Highlights always off. How can I fix?

Discussion in 'Digital Photography' started by SebZen, Oct 13, 2009.

  1. SebZen macrumors 6502

    Joined:
    Apr 12, 2009
    #1
    Aside from post processing, how can I fix this within my camera?

    When taking pictures of brightly lit places, such as outdoors, my highlights are always much too white and in iPhoto I always have to slide the highlights all the way to 100 for it to look like it's supposed to.

    Does this mean my camera's white balance is off? If so, there is a way to manually set it, by showing the camera a neutral grey or white. But what should I point the camera to? The sky?
     
  2. Phrasikleia macrumors 601

    Phrasikleia

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    Feb 24, 2008
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    #2
    When you're shooting in high-contrast situations, you might want to try setting your exposure compensation down a bit on the camera.
     
  3. SebZen thread starter macrumors 6502

    Joined:
    Apr 12, 2009
    #3
    Unfortunately I can only use the exposure compensation in one mode, called Program, which I can't figure it even after reading the manual. I can't manually set shutter speeds or aperture in Program so I don't use it. Usually I shoot under Manual (so I can set the aperture and shutter speeds as needed) or plain auto. Neither of these two modes have the exposure compensation meter to adjust.
     
  4. Phrasikleia macrumors 601

    Phrasikleia

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    #4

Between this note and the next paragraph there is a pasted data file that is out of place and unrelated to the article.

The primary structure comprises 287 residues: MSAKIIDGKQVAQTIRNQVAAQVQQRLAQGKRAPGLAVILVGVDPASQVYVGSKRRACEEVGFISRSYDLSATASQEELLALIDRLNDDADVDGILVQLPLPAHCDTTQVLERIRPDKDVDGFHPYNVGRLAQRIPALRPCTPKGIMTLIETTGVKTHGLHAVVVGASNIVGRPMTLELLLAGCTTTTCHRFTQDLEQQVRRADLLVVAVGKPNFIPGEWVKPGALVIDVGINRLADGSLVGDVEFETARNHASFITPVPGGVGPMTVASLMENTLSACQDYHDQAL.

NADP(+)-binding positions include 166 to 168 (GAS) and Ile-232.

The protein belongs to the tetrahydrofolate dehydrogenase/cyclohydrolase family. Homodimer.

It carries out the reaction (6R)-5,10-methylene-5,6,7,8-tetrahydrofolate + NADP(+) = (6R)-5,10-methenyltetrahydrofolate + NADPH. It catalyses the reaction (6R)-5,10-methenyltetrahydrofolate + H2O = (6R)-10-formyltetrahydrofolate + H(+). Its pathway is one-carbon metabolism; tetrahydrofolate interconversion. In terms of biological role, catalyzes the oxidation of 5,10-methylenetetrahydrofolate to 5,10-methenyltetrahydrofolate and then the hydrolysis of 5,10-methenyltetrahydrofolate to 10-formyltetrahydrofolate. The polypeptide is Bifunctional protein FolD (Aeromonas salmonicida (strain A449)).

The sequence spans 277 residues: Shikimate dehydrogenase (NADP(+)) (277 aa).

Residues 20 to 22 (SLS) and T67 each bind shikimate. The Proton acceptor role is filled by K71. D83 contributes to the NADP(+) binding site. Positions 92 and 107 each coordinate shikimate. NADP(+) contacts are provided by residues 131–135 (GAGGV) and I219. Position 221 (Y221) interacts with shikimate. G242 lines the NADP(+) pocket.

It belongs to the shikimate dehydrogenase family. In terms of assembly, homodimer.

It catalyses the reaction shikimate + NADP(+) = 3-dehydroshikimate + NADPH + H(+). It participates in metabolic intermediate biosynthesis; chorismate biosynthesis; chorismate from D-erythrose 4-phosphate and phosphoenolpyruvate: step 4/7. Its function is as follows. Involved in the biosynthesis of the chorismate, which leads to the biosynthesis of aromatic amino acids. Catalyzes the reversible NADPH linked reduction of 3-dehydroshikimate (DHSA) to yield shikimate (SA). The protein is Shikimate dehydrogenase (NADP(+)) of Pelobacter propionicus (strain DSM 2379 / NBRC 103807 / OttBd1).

Well if you're shooting in Manual mode, then just underexpose a tad--it's the same concept. Just increase your shutter speed a bit or else stop down the lens.
     
  5. SebZen thread starter macrumors 6502

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    Apr 12, 2009
    #5
    Ah, alright, I can do that.

    What does stopping down the lens mean?
     
  6. Phrasikleia macrumors 601

    Phrasikleia

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    #6
    That means using a smaller aperture (i.e. one with a greater f#). So if you're using f/5.6 and then change to f/8, you've just stopped down the lens (which lets in less light).
     
  7. ChrisA macrumors G4

    Joined:
    Jan 5, 2006
    Location:
    Redondo Beach, California
    #7
    Now matter how you do it, in auto or manual, what you need to do is reduce the amount of exposure. So rather then 1/60th shoot at 1/120th. Basically you should under expose by one stop or so.

    It turns out that in digital you can recover from under exposure in post processing but you can't fix and over exposed image. If you remember film, digital is just like shooting slides, best to under expose slightly.

    In manual mode you don't need "exposure compensation". You can manually set the aperture or shutter down a stop or so.

    "Program" mode is easy to understand. in this mode there is just one control wheel and you can think of that wheel as adjusting either the shutter or the aperture. There is noe switch or buttem, you just think about adjusting either the shutter or the aperture and then when you adjust that the camera automatically adjusts the one you didn't.

    I tend to use this mode in conjunction with exposure compensation. The end effect is that I get to select everything just like in manual mode but it's faster on a camera with a single control wheel. On dual wheel camera bodies perhaps manual is faster
     

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